CROWN Act Passes In The House, Banning Race-Based Hair Discrimination

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In a landmark vote Friday (March 18), lawmakers in the House passed the CROWN Act, which prohibits race-based hair discrimination in the workplace, school, and more.

The Creating a Respectful and Open World for Natural Hair Act passed in a 235-189 vote, with only 14 Republicans supporting the legislation. The bill failed last month after Democrats put the legislation on a fast-track vote typically used for pieces of legislation not considered controversial.

Supporters of the bill have tirelessly argued that banning hair discrimination is necessary for Black people who are far too often told our hairstyles are "unprofessional."

"For too long, Black girls have been discriminated against and criminalized for the hair that grow on our heads and the way we move through and show up in this world," Rep. Ayanna Pressley said in a statement.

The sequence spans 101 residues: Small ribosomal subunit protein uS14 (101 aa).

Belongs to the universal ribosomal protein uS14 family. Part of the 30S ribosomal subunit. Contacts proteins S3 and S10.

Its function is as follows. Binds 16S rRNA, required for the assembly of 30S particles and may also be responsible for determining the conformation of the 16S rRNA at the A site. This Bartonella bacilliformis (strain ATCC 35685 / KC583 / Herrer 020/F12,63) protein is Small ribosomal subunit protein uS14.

A 2019 JOY Collective study found that Black women were 80% more likely to feel they needed to change their natural hair to be accepted at their workplace.

Several court cases have cited this form of discrimination, including the 2013 lawsuit filed by the Equal Employment Opportunity Commission who said an Alabama insurance company wrongfully denied Chasity Jones, a Black woman, a job because it didn't allow locs under its policy and said she'd have to cut them in order to be hired.

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